From the Journals

Female cancer researchers receive less funding than male counterparts

 

Key clinical point: Female cancer researchers receive significantly less funding than their male counterparts.

Major finding: Of 4,186 awards, 2,890 grants (69%) were awarded to male primary investigators (PIs), compared with 1,296 grants (31%) for female PIs.

Study details: An analysis of data on public and philanthropic cancer research funding awarded to U.K. institutions between 2000 and 2013.

Disclosures: No disclosures or conflicts of interest were reported.

Source: Zhou CD et al. BMJ Open. 2018 Apr 30. doi: 10.1136/bmjopen-2017-018625.


 

FROM BMJ OPEN

Female cancer researchers receive significantly less funding than their male counterparts in terms of total investment, number of awards, and mean and median funding, according to an analysis of data on public and philanthropic cancer research funding awarded to U.K. institutions between 2000 and 2013.

In an analysis of 4,186 awards totaling 2.33 billion pounds, 2,890 grants (69%) with a total value of 1.82 billion pounds (78%) were awarded to male primary investigators (PIs), compared with just 1,296 grants (31%) with a total value of 512 million pounds(22%) for female PIs, investigators reported in BMJ Open.

Investigators studied openly accessible information on funding awards from public and philanthropic sources including the Medical Research Council, Department of Health, Biotechnology and Biological Sciences Research Council, Engineering and Physical Science Research Council, Wellcome Trust, European Commission, and nine members of the Association of Medical Research Charities. Awards were excluded if they were not relevant to oncology, led by a non-U.K. institution, and/or not considered a research and development activity, wrote Charlie D. Zhou, MD, of the Royal Free NHS Foundation Trust Department of Nuclear Medicine in London, and coauthors.

Median grant value was greater for men (252,647 pounds; interquartile range, 127,343-553,560 pounds) than for women (198,485 pounds; IQR, 99,317-382,650 pounds) (P less than .001). Mean grant value was also greater for men (630,324 pounds; standard deviation, 1,662,559 pounds) than for women (394,730 pounds; SD, 666,574 pounds), Dr. Zhou and colleagues reported.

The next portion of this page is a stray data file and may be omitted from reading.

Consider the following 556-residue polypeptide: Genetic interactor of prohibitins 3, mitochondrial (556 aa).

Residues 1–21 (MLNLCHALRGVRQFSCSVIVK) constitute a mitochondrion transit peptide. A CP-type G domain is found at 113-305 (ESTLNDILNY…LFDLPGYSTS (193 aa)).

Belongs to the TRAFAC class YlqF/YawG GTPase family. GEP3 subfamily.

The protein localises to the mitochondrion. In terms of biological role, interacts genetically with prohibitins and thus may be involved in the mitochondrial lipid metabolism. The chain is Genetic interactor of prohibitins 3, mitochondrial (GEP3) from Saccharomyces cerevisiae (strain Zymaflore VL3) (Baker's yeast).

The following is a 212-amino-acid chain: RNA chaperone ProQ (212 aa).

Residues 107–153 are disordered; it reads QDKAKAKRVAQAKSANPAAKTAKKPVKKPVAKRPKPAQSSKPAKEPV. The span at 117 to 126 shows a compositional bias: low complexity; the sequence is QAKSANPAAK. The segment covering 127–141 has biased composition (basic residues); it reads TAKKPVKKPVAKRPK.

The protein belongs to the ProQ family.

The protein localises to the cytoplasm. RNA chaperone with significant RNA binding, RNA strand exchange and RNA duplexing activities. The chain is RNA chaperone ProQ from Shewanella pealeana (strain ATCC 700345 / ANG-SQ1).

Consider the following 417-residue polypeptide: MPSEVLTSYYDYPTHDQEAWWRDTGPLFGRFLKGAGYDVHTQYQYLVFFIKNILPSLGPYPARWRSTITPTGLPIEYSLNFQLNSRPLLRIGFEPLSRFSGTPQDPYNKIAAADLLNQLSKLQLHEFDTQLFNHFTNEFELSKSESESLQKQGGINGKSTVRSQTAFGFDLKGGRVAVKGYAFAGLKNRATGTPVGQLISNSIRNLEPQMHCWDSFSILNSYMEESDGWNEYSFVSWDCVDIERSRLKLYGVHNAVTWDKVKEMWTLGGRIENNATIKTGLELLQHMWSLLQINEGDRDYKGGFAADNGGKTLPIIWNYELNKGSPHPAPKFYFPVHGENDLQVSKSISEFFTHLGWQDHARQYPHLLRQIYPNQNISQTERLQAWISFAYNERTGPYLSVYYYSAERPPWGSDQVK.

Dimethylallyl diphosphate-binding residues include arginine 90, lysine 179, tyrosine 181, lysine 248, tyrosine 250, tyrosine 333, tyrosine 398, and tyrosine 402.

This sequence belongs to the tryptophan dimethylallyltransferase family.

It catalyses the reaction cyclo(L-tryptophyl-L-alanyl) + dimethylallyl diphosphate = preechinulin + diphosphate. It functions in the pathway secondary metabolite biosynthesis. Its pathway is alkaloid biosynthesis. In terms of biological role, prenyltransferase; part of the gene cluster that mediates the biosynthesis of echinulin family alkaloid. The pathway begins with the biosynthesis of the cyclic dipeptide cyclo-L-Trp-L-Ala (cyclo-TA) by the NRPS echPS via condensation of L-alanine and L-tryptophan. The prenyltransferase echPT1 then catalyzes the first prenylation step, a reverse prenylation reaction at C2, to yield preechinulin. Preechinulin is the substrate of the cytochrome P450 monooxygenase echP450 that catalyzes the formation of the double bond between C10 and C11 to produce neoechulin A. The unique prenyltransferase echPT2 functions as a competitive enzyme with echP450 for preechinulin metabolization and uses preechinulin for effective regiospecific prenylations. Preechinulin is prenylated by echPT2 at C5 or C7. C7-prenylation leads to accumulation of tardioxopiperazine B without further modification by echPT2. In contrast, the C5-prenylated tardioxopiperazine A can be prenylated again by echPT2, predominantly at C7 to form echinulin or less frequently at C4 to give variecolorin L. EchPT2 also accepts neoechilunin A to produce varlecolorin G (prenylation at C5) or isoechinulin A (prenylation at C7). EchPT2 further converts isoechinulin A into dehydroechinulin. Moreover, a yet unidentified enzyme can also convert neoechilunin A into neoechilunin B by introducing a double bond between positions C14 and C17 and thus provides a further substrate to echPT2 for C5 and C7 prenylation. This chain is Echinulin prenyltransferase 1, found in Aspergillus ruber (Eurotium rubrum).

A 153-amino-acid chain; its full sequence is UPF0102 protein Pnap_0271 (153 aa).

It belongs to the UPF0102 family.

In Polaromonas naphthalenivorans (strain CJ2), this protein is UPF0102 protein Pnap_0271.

Large funding discrepancies were seen for sex-specific cancer research. For instance, males received 13.8, 3.5, and 2.0 times the investment of their female counterparts in total, mean, and median prostate cancer funding, respectively. Likewise, men received 9.9, 6.6, and 2.9 times the funding of women PIs in total, mean, and median funding, respectively, for cervical cancer research. This pattern was true for ovarian cancer and breast cancer research, as well.

Men also received significantly greater median funding at all points of the research and development pipeline. For preclinical, phase 1, 2, or 3 clinical trials; and public health, men received 20%, 90%, and 50% more, respectively (P less than .001); for product development and cross-disciplinary research, the difference was 50% and 20%, respectively (P less than .01).

The results of the analysis demonstrate that “female PIs clearly and consistently receive less funding than their male counterparts,” the authors wrote. Although the study results are descriptive in nature and do not identify the underlying mechanisms for these discrepancies, they “demonstrate substantial gender imbalances in cancer research investment.

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